A Study Shows How Audiences Are Changing. But Should Data Guide Artistic Decisions?
The study's presentation at Disney Hall yesterday
Danielle Klebanow Photography
No facet of society - not even the arts - is immune to the conversation about metrics, measurement and big data.
On Tuesday in downtown Los Angeles, museum administrators, marketers and cultural leaders gathered at the Walt Disney Concert Hall for the presentation of "Culture Track 14" hosted by the Music Center. Billed as revealing a "dramatically changed cultural landscape," the 2014 study - and the conversations around it - drove home many particulars that audience members already assumed and other dynamics long at play.
Arthur Cohen, CEO of the culture consulting firm LaPlaca Cohen, painted a picture of today's arts audience as overcommitted, hyper-connected, overstimulated and characterized by "cultural promiscuity" - meaning they aren't as likely to join organizations or buy subscriptions, which continues a seismic shift, particularly for performing arts organizations. The idea that "everyone likes everything" doesn't come as much of a surprise in a moment when pressing that ubiquitous "like" button has come to signify so much about how we express ourselves.
"Millennial" (18-29) and "Prewar" (over 70) participants were shown to be the most active, with "Gen X" (30-49) and "Boomers" (50-69) the least active. (Diversity and income range were not covered in this presentation of the research sample, and audience questions on this point led to private discussions when the event dispersed.)
The Culture Track research found that culture is "social first," meaning a big part of the attendance decision is based on making connections and spending time with friends and family. This holds true especially for millennials, who are the least likely to participate in an event alone.
One of the most interesting findings in the presentation was that 79 percent of audiences define going to a national, state or municipal park as a cultural activity, with 87 percent participating at least once a year. It's rare to see constituencies such as museums and parks leaders at the same table, but perhaps a conference bringing them together could result in impactful collaborations. Could the L.A. River be our next great cultural institution? Also along these lines, presenters also brought up the fact that L.A. is ahead of other cities in terms of diversity and trends.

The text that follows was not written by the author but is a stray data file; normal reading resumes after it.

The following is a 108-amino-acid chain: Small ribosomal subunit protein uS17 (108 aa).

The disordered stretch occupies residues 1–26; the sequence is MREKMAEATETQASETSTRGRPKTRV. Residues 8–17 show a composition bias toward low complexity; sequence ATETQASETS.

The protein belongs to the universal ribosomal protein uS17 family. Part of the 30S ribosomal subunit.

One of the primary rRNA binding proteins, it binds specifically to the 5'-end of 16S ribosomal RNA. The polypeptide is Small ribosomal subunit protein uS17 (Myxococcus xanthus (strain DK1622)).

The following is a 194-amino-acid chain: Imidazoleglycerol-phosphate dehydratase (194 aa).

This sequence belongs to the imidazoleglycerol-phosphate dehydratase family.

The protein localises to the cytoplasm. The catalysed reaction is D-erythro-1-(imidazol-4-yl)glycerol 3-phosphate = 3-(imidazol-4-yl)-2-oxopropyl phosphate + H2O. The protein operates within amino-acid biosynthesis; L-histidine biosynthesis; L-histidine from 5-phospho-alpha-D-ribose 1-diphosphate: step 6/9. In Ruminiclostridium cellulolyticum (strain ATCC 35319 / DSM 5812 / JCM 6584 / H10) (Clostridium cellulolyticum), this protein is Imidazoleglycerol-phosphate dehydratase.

The closing panel discussion brought certain tensions to the surface. Ann Philbin, director of the Hammer Museum, immediately stated that she doesn't make creative decisions based on research; rather, she hopes to guide audiences toward content they didn't know they wanted.
Museum of Contemporary Art (MOCA) director Philippe Vergne took issue with the use of the word "culture," and quoted the artist Carl Andre: "Art is what we do. Culture is what is done to us." Vergne pointed out that "we" are in the knowledge industry, not the entertainment industry, which brought to mind the architect Rem Koolhaas' observation that "culture is work, not just passive consumption."
Another topic that deserves further consideration, but was not covered by this event, relates to patronage. Seeing that patrons and foundations are increasingly focused on audience participation and quantifiable impact, we run the risk of failing to protect and promote the immeasurable value of the arts. The balance between scholarship and engaging a fast moving, celebrity-driven culture whose attention is harder and harder to hold is delicate, and we need visionary patrons more than ever.
If art audiences are searching for authenticity and connection, as Culture Track indicates, the study raises the question of why and how arts organizations should use data. Studies such as this one are useful for deciding how to package and promote cultural content - topics on which LaPlaca Cohen is available to advise. But the most authentic thing organizations can do is follow one of Philbin's assertions: artists are leading the way, and organizations should follow the visions of the artists they support. Quantitative value should follow qualitative, not the other way around. As Tom Finkelpearl, the new Cultural Affairs Commissioner of New York, recently stated in The Art Newspaper, "We don't see the arts and culture sector solely through the prism of economics."
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